It's imperative, now that we are discussing the new strategic concept, that Europe and USA pursue the development of a shared Euro-Atlantic strategy. Combining the efforts, both USA and European Union, should create a new strategy that will combine soft and hard power to produce good answers for tomorrow’s problems. You can download a paper that explains the needs and the capabilities of this alliance. This paper shows why we should cooperate and what both USA and EU need to do to take benefits of the partnership, and why should we do it as fast as we can.

Title: World financial crisis: what it means for security
Source: NATO

Today we are facing a financial crisis that is changing the world. We fear that this financial crisis can be the heart of a more extended crisis since we can easily see the effects of the great depression in today’s crisis, the hardship and the formation of some political extremism.
In this edition of NATO Review, we will analyze this crisis, the need to choose between reduce the defense budget or keep it as it was, we will examine China’s economic growth and its subsequent political one, protectionism as one “twist of the knife” concerning the economical and political aspects, and the need of a bigger investment in the development of renewable energies.

Title: General Stoltz -- First French general to lead Joint Command Lisbon
Source: Allied Joint Command Lisbon

General Phillipe Stoltz is the first French to command a NATO headquarter since the announcement of the French return to NATO's military command structure. The general will be in charge of the NATO’s military base in Oeiras, Lisbon. The Joint Command Lisbon is the headquarter responsible for commanding NATO’s counter piracy operation in the African seas.

Title: The Future of the Atlantic Alliance
Source: NATO

NATO Secretary General Jaap de Hoop Scheffer made a speech in London explaining the Future of the Alliance. The speech started with a presentation of what he has done the position of America and Europe, the increasing number of members like Albania and Croatia, and the increase of NATO’s operations. Secretary General Jaap de Hoop has also made a list of important issues which NATO should take care of, in order to assure that the Alliance keeps going in a good track, such as political dialogue, a comprehensive approach to nowadays’ security challenges, the development of better troops, the improvement of the NATO-Russia relationship and the persistent development a global partnership. Jaap de Hoop finished his speech emphasizing the importance of the new Strategic Concept.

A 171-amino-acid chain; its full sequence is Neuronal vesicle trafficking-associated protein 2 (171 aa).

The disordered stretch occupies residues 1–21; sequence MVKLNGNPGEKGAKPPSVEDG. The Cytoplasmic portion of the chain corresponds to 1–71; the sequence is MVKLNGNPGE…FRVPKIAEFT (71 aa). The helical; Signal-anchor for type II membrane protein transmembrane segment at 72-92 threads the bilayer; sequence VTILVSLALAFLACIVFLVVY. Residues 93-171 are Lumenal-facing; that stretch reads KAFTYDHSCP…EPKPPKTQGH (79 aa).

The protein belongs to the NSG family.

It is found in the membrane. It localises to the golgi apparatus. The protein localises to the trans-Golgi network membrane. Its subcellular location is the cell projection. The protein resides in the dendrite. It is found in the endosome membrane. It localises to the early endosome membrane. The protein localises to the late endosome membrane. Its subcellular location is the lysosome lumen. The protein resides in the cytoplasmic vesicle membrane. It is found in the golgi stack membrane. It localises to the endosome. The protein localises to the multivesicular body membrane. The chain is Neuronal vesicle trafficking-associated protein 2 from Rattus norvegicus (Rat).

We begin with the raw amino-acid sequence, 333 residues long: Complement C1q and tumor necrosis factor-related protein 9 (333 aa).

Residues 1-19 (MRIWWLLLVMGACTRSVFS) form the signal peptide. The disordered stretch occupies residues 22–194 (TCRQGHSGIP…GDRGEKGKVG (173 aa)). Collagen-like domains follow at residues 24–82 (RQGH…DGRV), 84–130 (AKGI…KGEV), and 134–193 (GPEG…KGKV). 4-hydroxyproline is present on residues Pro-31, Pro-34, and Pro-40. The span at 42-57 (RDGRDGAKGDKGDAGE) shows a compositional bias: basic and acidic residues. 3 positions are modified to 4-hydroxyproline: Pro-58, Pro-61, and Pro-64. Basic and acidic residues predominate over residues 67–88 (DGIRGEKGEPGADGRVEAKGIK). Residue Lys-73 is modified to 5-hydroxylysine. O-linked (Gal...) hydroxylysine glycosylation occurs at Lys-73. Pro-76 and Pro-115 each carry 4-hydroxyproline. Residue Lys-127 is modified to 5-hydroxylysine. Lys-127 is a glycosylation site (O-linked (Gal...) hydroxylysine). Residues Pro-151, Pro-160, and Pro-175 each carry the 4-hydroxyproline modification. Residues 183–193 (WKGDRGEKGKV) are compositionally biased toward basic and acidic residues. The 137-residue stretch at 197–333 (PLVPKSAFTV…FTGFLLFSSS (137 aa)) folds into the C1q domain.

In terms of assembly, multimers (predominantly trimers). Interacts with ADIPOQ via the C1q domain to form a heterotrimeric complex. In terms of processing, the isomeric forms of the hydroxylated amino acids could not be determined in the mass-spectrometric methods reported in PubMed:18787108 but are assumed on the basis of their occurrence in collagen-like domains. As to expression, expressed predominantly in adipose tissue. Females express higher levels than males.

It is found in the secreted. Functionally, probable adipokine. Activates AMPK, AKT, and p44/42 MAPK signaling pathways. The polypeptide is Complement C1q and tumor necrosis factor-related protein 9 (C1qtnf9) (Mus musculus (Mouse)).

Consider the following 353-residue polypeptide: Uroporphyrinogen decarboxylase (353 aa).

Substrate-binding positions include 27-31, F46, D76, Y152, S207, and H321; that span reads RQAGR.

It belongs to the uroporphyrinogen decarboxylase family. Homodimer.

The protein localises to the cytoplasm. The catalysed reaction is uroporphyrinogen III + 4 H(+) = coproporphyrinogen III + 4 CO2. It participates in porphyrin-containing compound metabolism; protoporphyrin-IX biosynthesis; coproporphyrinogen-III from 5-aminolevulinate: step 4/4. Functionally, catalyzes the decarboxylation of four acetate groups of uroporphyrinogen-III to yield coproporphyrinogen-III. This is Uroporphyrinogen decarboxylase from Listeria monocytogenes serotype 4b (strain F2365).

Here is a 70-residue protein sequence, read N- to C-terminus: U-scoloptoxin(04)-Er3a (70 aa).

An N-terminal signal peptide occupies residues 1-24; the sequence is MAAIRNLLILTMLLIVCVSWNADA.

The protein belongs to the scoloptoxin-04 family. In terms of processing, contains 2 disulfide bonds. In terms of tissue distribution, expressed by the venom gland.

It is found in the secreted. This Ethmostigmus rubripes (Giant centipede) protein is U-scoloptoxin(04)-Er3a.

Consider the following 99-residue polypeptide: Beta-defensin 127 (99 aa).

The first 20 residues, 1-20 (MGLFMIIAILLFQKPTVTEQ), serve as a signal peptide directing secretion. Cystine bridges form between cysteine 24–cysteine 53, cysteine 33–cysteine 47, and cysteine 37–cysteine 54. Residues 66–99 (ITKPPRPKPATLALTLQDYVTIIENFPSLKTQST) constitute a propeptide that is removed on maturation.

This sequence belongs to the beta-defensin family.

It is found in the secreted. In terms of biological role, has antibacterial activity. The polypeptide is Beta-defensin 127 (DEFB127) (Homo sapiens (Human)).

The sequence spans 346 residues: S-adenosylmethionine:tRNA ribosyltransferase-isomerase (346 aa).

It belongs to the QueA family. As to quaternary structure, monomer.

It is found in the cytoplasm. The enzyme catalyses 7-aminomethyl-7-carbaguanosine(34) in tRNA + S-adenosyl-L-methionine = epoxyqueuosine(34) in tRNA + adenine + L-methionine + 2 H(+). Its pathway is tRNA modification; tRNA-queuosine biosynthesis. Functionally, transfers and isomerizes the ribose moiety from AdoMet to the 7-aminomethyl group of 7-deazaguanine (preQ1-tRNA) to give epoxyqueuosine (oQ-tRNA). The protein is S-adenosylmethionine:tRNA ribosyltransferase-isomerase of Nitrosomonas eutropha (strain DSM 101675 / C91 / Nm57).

Title: Members of the NATO PA Science and Technology Committee visited the United States last week
Source: NATO Parliamentary Assembly

Seventeen members of the Science and Technology Committee had discussions with some American experts in nuclear and energy issues. The main themes on debate were the nuclear disarmament, energy security and security implications. During this discussion it was emphasized the non proliferation of the nuclear weapons, which was strongly supported by some experts. The technological innovations have represented another part of the main topics of the discussions.

Title: Flipping the Taliban
Source: Foreign Affairs (registration needed)

The Afghan war is far from the end, mainly because of some President Bush Administration’s mistakes. The mismanagement under Bush presidency had a very strong effect in the Taliban power. Now with president Obama everything is changing. With the deployment of more 21.000 U.S. troops, President Obama shows his strong will in ending this war as soon as he can. But this fact alone will not end the war, it’s also necessary a political intervention in the field, in order to create the conditions needed to weaken the Taliban power and persuade large groups of fighters to lay down their guns.

Tiago Alfarroba
Portuguese Atlantic Youth Association

domingo, 19 de julho de 2009

Portuguese Atlantic Youth Association News Clipping Nr. 1

(USS Dwight D. Eisenhower arrived in Lisbon the 14th July after a 3 months mission in the Arabic Sea supporting NATO troops in Afghanistan)


Dear and Esteemed Friends and Colleagues,

The Portuguese Atlantic Youth Association will be sending out news clipping to all participants in the 14th PAYS.

The first is as follows:

Summary

Source: NATO

NATO started in the past 7th July a session of dialogues with some experts from the strategic community in order to get a new strategic concept to the organization. The objective was to examine the relations with the rest of the world and analyze NATO's role in the new threats and challenges. This debate will create the new strategic concept that will be used as the guidance lines to the military and political issues. This will substitute the old strategic concept signed at the Washington summit in 1999.